124 F3d 213 United States v. Garcia-Venegas
124 F.3d 213
UNITED STATES of America, Plaintiff-Appellee,
Julio GARCIA-VENEGAS, Defendant-Appellant.
United States Court of Appeals, Ninth Circuit.
Submitted September 8, 1997.**
Decided September 12, 1997.
NOTICE: Ninth Circuit Rule 36-3 provides that dispositions other than opinions or orders designated for publication are not precedential and should not be cited except when relevant under the doctrines of law of the case, res judicata, or collateral estoppel.
Appeal from the United States District Court for the District of Nevada, No. CR-96-00026-01-HDM; Howard D. McKibben, District Judge, Presiding.
Before: HALL, BRUNETTI, and THOMAS, Circuit Judges.
Julio Garcia-Venegas appeals his 30-month sentence following his guilty plea to unlawful possession of a firearm in violation of 18 U.S.C. §§ 922(g)(5) and 924(a)(2), and illegal reentry by a deported alien in violation of 8 U.S.C. § 1326(a)(2). We have jurisdiction, see 28 U.S.C. § 1291, and we affirm.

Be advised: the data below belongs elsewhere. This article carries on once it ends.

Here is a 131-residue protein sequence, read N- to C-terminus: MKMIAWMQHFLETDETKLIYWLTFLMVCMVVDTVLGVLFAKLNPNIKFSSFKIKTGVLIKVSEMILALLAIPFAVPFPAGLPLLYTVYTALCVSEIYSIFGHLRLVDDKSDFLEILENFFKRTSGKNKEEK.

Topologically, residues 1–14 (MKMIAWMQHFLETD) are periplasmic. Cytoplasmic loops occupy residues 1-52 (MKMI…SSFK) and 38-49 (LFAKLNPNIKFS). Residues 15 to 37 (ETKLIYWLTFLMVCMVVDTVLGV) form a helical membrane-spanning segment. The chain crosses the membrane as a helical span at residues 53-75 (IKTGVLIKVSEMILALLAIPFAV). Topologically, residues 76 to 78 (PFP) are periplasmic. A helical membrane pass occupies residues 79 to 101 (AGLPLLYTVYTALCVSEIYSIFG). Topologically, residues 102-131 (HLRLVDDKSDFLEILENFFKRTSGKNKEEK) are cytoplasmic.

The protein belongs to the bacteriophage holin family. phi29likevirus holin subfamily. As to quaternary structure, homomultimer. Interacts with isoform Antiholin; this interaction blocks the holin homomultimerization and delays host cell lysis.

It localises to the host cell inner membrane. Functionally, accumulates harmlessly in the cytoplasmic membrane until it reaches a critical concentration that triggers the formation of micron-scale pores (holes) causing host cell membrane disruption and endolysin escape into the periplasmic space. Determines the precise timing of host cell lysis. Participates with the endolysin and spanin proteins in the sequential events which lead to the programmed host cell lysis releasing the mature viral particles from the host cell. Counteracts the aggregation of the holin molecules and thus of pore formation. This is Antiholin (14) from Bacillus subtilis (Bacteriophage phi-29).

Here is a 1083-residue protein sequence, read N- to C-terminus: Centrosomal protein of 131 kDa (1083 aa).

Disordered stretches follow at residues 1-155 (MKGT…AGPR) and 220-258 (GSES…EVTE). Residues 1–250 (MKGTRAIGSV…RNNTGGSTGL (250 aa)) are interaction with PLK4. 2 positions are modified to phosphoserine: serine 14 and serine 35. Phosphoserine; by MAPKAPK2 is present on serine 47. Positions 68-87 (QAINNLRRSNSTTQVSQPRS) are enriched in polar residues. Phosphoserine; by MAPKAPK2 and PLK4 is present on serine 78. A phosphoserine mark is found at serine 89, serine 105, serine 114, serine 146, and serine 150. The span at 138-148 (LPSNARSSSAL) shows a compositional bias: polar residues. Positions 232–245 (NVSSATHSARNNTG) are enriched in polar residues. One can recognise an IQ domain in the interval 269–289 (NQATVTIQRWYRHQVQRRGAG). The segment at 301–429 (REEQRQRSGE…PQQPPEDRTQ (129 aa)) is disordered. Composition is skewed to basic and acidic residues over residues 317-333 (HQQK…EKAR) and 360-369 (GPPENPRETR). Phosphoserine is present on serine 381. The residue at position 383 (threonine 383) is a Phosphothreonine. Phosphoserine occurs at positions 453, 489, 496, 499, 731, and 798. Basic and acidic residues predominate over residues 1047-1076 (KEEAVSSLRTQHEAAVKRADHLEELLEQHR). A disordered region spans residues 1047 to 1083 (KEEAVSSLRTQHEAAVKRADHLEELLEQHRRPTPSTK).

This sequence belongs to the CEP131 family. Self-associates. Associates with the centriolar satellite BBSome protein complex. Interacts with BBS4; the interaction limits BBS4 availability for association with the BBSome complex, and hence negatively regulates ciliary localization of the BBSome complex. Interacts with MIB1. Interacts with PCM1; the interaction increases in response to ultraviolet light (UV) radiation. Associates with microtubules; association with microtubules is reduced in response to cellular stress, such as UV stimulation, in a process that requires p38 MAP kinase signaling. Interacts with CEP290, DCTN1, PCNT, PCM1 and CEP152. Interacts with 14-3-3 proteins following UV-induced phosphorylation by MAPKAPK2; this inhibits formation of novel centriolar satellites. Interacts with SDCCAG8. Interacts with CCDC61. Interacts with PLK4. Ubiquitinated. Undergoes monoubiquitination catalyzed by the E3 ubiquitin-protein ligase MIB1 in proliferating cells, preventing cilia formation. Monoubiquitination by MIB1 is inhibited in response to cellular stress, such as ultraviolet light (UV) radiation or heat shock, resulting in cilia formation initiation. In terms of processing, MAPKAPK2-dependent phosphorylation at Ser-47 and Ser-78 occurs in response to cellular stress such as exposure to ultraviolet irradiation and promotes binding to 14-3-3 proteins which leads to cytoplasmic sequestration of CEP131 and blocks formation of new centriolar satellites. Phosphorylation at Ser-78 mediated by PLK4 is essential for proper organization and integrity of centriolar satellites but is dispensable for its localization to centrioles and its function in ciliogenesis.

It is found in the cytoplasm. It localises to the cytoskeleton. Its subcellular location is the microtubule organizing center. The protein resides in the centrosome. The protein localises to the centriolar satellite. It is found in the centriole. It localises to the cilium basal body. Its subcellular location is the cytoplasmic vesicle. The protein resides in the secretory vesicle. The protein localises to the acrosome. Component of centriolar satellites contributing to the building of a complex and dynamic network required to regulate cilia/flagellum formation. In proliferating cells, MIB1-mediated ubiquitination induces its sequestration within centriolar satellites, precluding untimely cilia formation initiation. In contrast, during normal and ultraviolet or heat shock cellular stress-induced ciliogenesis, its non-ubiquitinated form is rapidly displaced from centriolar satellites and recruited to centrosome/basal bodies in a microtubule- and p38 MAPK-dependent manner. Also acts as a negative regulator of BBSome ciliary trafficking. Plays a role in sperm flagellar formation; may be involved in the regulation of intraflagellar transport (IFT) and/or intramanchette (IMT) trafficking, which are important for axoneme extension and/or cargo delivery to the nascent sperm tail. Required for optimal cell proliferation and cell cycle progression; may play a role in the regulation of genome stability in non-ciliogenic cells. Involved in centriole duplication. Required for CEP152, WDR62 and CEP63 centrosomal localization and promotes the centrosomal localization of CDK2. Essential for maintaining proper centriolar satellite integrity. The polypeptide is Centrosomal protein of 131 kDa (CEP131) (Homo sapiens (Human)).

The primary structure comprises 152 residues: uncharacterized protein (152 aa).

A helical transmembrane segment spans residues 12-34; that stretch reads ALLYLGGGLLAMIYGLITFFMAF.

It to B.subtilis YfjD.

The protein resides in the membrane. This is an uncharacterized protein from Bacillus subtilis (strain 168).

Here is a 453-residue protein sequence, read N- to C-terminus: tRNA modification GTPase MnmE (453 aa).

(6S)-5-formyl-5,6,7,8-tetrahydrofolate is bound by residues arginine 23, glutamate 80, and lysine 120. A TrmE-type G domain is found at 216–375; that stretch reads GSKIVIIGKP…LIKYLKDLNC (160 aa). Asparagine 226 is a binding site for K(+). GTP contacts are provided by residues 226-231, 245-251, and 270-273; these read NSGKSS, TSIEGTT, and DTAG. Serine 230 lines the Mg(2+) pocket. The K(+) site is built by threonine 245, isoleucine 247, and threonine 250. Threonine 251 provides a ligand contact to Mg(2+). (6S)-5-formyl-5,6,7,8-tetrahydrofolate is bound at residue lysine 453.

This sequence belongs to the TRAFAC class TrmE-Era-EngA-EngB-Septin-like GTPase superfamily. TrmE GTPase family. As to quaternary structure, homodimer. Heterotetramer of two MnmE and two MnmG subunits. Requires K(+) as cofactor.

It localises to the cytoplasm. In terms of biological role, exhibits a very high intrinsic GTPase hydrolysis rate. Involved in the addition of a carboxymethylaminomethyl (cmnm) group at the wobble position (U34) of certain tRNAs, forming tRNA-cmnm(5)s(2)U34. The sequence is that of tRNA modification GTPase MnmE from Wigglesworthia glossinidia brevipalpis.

Garcia-Venegas contends that the district court erred by not grouping his two convictions under U.S.S.G. § 3D1.2 as "closely related" offenses. We disagree.
We review de novo the district court's decision regarding the grouping of offenses. See United States v. Hines, 26 F.3d 1469, 1474 (9th Cir.1994). Closely related counts involve "substantially the same harm." See U.S.S.G. § 3D1.2 (1996). When the offenses are victimless crimes, the grouping decision must focus on the nature of the interest invaded by each group. See United States v. Barron-Rivera, 922 F.2d 549, 554-55 (9th Cir.1991). "Section 922(g) protects society against those determined unqualified to possess firearms, while 8 U.S.C. § 1326 is designed to effectively enforce the immigration laws." Id. at 555 (citations omitted). Accordingly, the district court properly refused to group these offenses. See id.